Understanding the Blue State Diaspora

by lizard

Matthew Yglesias has a piece at Vox today about The biggest thing that blue states are screwing up:

Robert Gebelhoff and David Leonhardt have a fascinating piece in the Upshot about what they call the growing Blue State Diaspora — the large net flow of Americans out of blue states and into red ones. The two key facts are that between 2000 and 2012, the blue-born population living in red states grew over 20 percent to 11.5 million while the red-born population living in blue states shrank to 7.3 million from 8.4 million.

Gebelhoff and Leonhardt mostly go on to discuss the implications of these flows for partisan politics, but I think what’s most important is the causes. Liberals, in particular, might want to do some reflecting about the fact that Americans are voting with their feet against blue states.

So, what significant factors are behind this diaspora? More from the link:

Conservatives, of course, tend to think they know the answer — Americans are fleeing the high taxes and malgovernment of blue America. The city of Detroit often comes up in this context, and it is certainly true that malgovernment (among other things) has made that city and several others into an increasingly undesirable place to live.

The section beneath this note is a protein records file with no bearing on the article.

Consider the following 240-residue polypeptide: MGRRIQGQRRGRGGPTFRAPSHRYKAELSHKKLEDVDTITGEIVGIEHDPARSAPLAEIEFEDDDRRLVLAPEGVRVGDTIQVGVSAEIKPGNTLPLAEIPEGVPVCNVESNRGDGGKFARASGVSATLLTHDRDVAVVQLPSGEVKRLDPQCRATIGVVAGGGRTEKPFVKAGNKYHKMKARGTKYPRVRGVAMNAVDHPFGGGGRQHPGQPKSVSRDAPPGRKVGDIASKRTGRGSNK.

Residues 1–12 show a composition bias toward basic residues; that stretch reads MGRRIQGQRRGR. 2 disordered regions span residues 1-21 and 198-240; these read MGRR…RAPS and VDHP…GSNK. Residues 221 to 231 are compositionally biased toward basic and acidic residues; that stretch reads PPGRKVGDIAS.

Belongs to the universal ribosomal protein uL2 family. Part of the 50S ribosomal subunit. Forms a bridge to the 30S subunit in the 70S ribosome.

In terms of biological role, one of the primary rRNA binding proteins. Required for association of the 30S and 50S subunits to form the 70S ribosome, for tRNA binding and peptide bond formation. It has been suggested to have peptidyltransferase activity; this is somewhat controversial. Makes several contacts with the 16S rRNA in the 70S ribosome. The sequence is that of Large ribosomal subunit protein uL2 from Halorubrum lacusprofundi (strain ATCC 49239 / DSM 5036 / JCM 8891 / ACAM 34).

On the other hand, if Detroit were the typical blue American city then houses in the Mission and Park Slope would be cheaper than houses in the suburbs of Atlanta and Dallas. The truth is that while there are pockets of economic pain all around the country, in general Blue America seems like a pretty nice place where wages, incomes, health outcomes, and education levels are generally higher.

So why does everyone leave? Well precisely because houses in Blue America generally aren’t cheap like Detroit. They’re more often expensive like San Francisco. As Dylan Matthews wrote last week, coastal states are generally more expensive.

This doesn’t bode well for those who get defensive when Republicans talk about Liberal elitism. The claim appears to have some merit.

Missoula is a microcosm of this trend within Montana. Most of my friends from the college days had to move away because they couldn’t afford to stay here.